BMR depends on the mass of organs and tissues and on the metabolic intensities of their cells. Krebs (Krebs, 1950) showed that tissue metabolism of mammals scaled allometrically with BMR as body size increased, findings later confirmed by more precise measurements (Savage et al., 2007). We showed earlier that the allometric slope for BMR of birds from the same areas and time of year, and often of the same species as analysed here for organ masses, is close to 0.67 (Wiersma et al., 2007a). Masses of most organs, except brain, spleen, ovaries and testes, varied with body mass, with slopes exceeding 0.67, and only brain, heart, liver and kidneys had slopes lower than 1 (t-tests, correcting for body mass for proper comparison with slopes for BMR; supplementary material Table S4). This evidence is consistent with the idea that the metabolic intensity of organ tissues decreases with increasing body mass. Allometric exponents for organ masses did not differ between tropical and temperate species.
We found that tropical birds have a smaller feather mass than temperate species. When birds live in conditions like the lowland tropics where the air temperature rarely falls below the lower critical temperature, and where high air temperatures may be more problematic, possessing a plumage with low insulation may be advantageous. It reduces energy expenditure at high temperatures and reduces costs of growth and maintenance of feathers. Indeed, feather mass was on average 37% lower in tropical species (Fig. 1). Scholander et al. (Scholander et al., 1950) showed that the insulative properties of arctic mammal fur were higher than those of tropical mammals, and speculated that birds showed the same pattern. Our results lend support to Scholander’s idea. Moreover, we showed that slopes for feather mass were higher in tropical than in temperate species (1.10 versus 0.95; P<0.01): small tropical birds have lower feather mass but these differences diminish as body size increases (Fig. 2). Because the surface to volume ratio increases when body size decreases, we hypothesize that it is more advantageous for temperate birds that are small to have extra insulation than it is for larger birds as a result of the former’s high thermoregulatory requirements at low ambient temperatures. In addition, because lower critical temperatures increase with body size, small birds are likely to have greater selection pressure to increase insulation.
Ultimately, evolutionary physiologists seek to identify selection pressures that fashion physiological phenotypes occuring within a given environment. In the tropics, it is plausible that individuals have lower energy needs than their temperate counterparts. Tropical birds have a shorter day length in which they can be active compared with temperate birds during the breeding season, live in an environment that is stable and warm, and are likely to have abundant food resources. Because in a benign environment birds may have lower energy demands, we suggest that selection has down-regulated organ systems responsible for digestion and heat production (Piersma et al., 1996). In colder environments, selection might be expected to favour individuals with a greater capacity for activity and thermoregulation, requiring more energy intake and larger organs to process food (Kersten et al., 1998). Contrary to our expectations, gizzard and intestines were not reduced in tropical species (Fig. 1), which is remarkable considering the presumed high metabolic costs of intestinal tissue (Aiello and Wheeler, 1995). However, the metabolic intensity of mammalian intestines varies considerably, so we do not know that intestinal tissues of birds have high rates of metabolism (Aiello and Wheeler, 1995). Moreover, the intestinal tract of mammals is considerably larger than that of birds (Isler and van Schaik, 2006). For example, intestines represent 2.1% of fresh body mass in our data and 9.1% in mice of 20 g (Konarzewski and Diamond, 1995). But even if the metabolic costs of the intestines are minimal, the question of why their size does not follow the general pattern of other central organs in tropical and temperate birds remains.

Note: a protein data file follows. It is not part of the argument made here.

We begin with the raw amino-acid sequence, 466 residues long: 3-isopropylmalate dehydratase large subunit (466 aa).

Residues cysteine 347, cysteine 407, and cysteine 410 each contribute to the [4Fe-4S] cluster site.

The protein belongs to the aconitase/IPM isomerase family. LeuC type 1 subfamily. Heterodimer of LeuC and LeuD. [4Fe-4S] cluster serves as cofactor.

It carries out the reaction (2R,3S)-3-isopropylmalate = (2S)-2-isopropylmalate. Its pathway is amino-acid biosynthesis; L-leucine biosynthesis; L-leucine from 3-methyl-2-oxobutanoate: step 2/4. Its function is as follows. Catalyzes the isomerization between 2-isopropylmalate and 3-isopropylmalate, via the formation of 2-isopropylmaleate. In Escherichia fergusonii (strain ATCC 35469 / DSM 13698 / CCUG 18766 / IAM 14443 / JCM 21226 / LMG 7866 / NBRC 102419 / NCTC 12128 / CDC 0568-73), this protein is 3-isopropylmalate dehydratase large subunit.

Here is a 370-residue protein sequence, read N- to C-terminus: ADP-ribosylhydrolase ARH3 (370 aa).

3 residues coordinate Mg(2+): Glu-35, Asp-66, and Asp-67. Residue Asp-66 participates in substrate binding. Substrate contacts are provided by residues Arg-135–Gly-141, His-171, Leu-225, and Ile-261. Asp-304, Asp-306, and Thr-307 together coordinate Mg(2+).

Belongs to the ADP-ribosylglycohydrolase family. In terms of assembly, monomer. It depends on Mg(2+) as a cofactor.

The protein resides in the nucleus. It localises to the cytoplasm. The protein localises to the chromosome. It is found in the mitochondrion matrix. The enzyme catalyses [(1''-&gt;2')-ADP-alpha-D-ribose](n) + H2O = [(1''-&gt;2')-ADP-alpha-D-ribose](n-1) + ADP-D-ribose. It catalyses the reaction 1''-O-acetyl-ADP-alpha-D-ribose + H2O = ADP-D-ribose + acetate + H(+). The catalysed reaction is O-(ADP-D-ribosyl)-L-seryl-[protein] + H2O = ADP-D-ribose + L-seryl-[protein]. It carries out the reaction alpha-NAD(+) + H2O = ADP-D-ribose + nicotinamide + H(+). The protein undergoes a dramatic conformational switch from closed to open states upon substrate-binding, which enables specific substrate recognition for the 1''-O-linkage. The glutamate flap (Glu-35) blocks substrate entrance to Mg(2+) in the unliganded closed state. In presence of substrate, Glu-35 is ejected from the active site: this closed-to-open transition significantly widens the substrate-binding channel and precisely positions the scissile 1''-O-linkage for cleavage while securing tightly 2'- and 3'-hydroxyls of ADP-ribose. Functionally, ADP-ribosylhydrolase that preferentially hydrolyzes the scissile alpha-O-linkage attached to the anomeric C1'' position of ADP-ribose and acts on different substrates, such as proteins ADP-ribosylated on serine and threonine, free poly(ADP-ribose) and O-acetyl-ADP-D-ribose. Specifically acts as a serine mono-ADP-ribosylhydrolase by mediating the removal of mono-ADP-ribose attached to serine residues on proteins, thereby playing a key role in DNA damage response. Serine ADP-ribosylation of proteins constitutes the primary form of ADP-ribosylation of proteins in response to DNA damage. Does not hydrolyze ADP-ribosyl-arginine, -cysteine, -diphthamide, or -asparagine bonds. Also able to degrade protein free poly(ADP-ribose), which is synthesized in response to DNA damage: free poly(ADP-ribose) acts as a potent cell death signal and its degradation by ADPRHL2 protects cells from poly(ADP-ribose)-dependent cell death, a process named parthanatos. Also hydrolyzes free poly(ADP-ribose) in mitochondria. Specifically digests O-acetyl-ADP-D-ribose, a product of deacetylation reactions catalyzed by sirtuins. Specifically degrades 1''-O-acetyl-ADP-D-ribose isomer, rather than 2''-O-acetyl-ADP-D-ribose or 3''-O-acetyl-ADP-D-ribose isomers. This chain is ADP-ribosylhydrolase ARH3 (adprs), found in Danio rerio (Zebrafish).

Our data are also consistent with the heat dissipation limit theory, which assumes that maximum rates of heat loss limit reproductive effort, causing the association between life-history variables and body mass (Speakman and Król, 2010). In this view, tropical birds are under selection to minimize energy expenditure and maximize heat loss, which can be achieved by having smaller organs and reduced insulation.
Only a small fraction of total body mass consists of internal organs, in tropical birds 9.5–15.5%, but because these organs have high metabolic intensities, they contribute towards a significant part of BMR (Elia, 1992). Rather than operating directly on BMR, we argue that there is strong selection on organ systems that support levels of activity measured as sustained metabolic rates (Ksiazek et al., 2004) or as indexed by maximum metabolic performance in birds, measured by PMRC and PMRE. Recent insight into genes that regulate cell and organ growth through transcriptional regulation of protein and lipid synthesis may point to the specific targets for natural selection (Portsmann et al., 2009).
Special thanks to Thomas Dijkstra, Ana María Jiménez, Jennifer Ro, Mark Chappell and Liz Calhoon for their assistance in the field and/or the lab. We are grateful to Lisa Miller, Brianne Addison, Rubi Zambrano, Betzi Pérez and Ben Lascelles for their support in Gamboa. Jill Soha of the Borror Lab (Ohio State University) provided a microphone. Staff from the Smithsonian Tropical Research Institute, especially Raineldo Urriola and Orelis Arosemena, greatly facilitated our research. We thank the Panamanian Autoridad Nacional del Ambiente (ANAM) for granting us access to various sites around Gamboa. We thank Bob Ricklefs, Agus Muñoz-Garcia, William Dawson, Van Savage, Theunis Piersma and two anonymous reviewers for their helpful comments and Ido Pen for advice on statistics.
This study was funded by the National Science Foundation [grant no. IBN 0212587 to J.B.W.].